Article Text

Community seroprevalence of SARS-CoV-2 in children and adolescents in England, 2019–2021
  1. Helen Ratcliffe1,
  2. K S Tiley1,
  3. Nick Andrews2,
  4. Gayatri Amirthalingam3,
  5. I Vichos1,
  6. E Morey1,
  7. N L Douglas1,
  8. S Marinou1,
  9. Emma Plested1,
  10. Parvinder Aley1,
  11. Eva P Galiza4,
  12. Saul N Faust5,6,
  13. S Hughes7,
  14. Clare S Murray7,8,
  15. Marion Roderick9,
  16. Fiona Shackley10,
  17. Sam J Oddie11,
  18. Tim Lees12,
  19. D P J Turner13,
  20. M Raman14,
  21. Stephen Owens15,16,
  22. Paul Turner17,
  23. H Cockerill18,
  24. J Lopez Bernal3,
  25. E Linley19,
  26. Ray Borrow19,
  27. Kevin Brown20,
  28. Mary Elizabeth Ramsay3,
  29. M Voysey1,
  30. Matthew D Snape1
  1. 1Department of Paediatrics, University of Oxford, Oxford, UK
  2. 2Statistics, Modelling and Economics Department, Health Protection Agency, London, UK
  3. 3Immunisation, Hepatitis and Blood Safety Department, Public Health England, London, UK
  4. 4St George's Vaccine Institute, St. George’s University Hospitals NHS Foundation Trust, London, UK
  5. 5Academic Unit of Clinical & Experimental Sciences, Faculty of Medicine, University of Southampton, Southampton, UK
  6. 6NIHR Wellcome Trust Clinical Research Facility, University Hospital Southampton NHS Foundation Trust, Southampton, UK
  7. 7Department of Paediatrics, Royal Manchester Children’s Hospital, Manchester, UK
  8. 8Respiratory Group, University of Manchester, Manchester, UK
  9. 9Paediatric Infectious Diseases and Immunology, University Hospitals Bristol NHS Foundation Trust, Bristol, UK
  10. 10Immunology, Allergy and Infectious Diseases, Sheffield Children's Hospital NHS Foundation Trust, Sheffield, UK
  11. 11Bradford Neonatology, Bradford Teaching Hospitals NHS Foundation Trust, West Yorkshire, UK
  12. 12Paediatric Respiratory Medicine, Leeds Teaching Hospitals NHS Trust, Leeds, UK
  13. 13School of Life Sciences, University of Nottingham and Nottingham University Hospitals NHS Trust, Nottingham, UK
  14. 14Department of Paediatrics, University Hospitals Plymouth NHS Trust, Plymouth, UK
  15. 15Paediatric Immunology and Infectious Diseases, Newcastle upon Tyne Hospitals NHS Foundation Trust, Newcastle upon Tyne, UK
  16. 16Population Health Sciences Institute, Newcastle University, Newcastle upon Tyne, UK
  17. 17Section of Paediatrics, Imperial College London, London, UK
  18. 18Department of Paediatrics, West Suffolk NHS Foundation Trust, Bury Saint Edmunds, UK
  19. 19Vaccine Evaluation Unit, UK Health Security Agency, London, UK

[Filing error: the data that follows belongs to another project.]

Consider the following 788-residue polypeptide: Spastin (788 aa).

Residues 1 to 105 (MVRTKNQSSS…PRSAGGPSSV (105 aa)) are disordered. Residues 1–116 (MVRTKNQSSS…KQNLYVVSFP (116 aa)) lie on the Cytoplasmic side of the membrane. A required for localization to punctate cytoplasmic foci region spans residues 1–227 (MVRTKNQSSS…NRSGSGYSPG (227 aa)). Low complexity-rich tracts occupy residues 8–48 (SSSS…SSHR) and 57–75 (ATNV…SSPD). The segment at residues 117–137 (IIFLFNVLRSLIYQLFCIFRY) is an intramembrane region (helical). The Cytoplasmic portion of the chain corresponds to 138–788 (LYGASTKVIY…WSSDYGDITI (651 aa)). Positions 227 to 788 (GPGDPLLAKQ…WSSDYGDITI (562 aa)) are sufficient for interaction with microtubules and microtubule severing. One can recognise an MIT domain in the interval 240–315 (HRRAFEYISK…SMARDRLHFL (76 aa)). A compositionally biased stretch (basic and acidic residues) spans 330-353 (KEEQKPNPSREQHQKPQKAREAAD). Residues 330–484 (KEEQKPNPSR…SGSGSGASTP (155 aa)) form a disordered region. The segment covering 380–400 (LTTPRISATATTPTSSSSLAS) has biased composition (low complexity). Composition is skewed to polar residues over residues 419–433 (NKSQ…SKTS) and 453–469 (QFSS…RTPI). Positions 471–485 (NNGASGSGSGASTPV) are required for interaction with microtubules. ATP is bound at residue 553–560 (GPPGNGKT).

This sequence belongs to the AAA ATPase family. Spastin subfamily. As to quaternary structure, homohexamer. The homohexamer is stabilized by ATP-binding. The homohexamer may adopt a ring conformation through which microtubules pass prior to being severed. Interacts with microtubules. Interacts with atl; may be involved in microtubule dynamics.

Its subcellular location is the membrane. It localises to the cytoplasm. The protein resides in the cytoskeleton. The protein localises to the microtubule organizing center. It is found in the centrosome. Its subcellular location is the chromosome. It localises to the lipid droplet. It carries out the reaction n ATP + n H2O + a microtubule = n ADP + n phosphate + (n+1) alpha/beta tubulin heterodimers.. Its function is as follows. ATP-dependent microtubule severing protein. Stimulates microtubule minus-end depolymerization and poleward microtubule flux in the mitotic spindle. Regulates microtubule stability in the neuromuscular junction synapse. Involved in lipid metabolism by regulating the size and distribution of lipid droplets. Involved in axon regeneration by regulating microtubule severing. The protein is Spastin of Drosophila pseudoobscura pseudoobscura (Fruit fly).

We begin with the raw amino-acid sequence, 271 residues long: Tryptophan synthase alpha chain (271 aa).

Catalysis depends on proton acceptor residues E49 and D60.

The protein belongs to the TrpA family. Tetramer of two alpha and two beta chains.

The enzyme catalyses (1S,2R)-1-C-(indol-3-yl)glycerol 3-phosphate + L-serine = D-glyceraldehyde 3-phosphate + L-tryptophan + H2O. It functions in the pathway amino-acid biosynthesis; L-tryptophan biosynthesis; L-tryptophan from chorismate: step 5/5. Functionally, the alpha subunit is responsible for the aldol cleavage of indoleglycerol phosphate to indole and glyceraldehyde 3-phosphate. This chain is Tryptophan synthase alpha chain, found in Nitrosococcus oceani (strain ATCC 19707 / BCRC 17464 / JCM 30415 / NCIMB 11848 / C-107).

20. 20Virus Reference Department, Public Health England, Colindale, UK
  1. Correspondence to Dr Helen Ratcliffe, Paediatrics, University of Oxford, Oxford, UK; helen.ratcliffe{at}paediatrics.ox.ac.uk

Abstract

Objective To understand community seroprevalence of SARS-CoV-2 in children and adolescents. This is vital to understanding the susceptibility of this cohort to COVID-19 and to inform public health policy for disease control such as immunisation.

Design We conducted a community-based cross-sectional seroprevalence study in participants aged 0–18 years old recruiting from seven regions in England between October 2019 and June 2021 and collecting extensive demographic and symptom data. Serum samples were tested for antibodies against SARS-CoV-2 spike and nucleocapsid proteins using Roche assays processed at UK Health Security Agency laboratories. Prevalence estimates were calculated for six time periods and were standardised by age group, ethnicity and National Health Service region.

Results Post-first wave (June–August 2020), the (anti-spike IgG) adjusted seroprevalence was 5.2%, varying from 0.9% (participants 10–14 years old) to 9.5% (participants 5–9 years old). By April–June 2021, this had increased to 19.9%, varying from 13.9% (participants 0–4 years old) to 32.7% (participants 15–18 years old). Minority ethnic groups had higher risk of SARS-CoV-2 seropositivity than white participants (OR 1.4, 95% CI 1.0 to 2.0), after adjusting for sex, age, region, time period, deprivation and urban/rural geography. In children <10 years, there were no symptoms or symptom clusters that reliably predicted seropositivity. Overall, 48% of seropositive participants with complete questionnaire data recalled no symptoms between February 2020 and their study visit.

Conclusions Approximately one-third of participants aged 15–18 years old had evidence of antibodies against SARS-CoV-2 prior to the introduction of widespread vaccination. These data demonstrate that ethnic background is independently associated with risk of SARS-CoV-2 infection in children.

Trial registration number NCT04061382.

  • COVID-19
  • epidemiology
  • healthcare disparities
  • paediatrics

Data availability statement

Data are available upon reasonable request. After publication, anonymised individual patient data will be made available upon request to the corresponding author for secondary research, conditional on assurance from the secondary researcher that the proposed use of the data is compliant with the Medical Research Council Policy on Data Sharing regarding scientific quality, ethical requirements, and value for money, and is compliant with the National Institute for Health Research policy on data sharing. A minimum requirement with respect to scientific quality will be a publicly available prespecified protocol describing the purpose, methods, and analysis of the secondary research (eg, a protocol for a Cochrane systematic review), approved by a UK Research Ethics Committee or other similar, approved ethics review body. Participant identifiers will not be passed on to any third party. Data will be available for 5 years after publication.

https://creativecommons.org/licenses/by/4.0/

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What is already known on this topic

  • Previous serostudies show children are frequently asymptomatic or have mild symptoms of COVID-19 infection.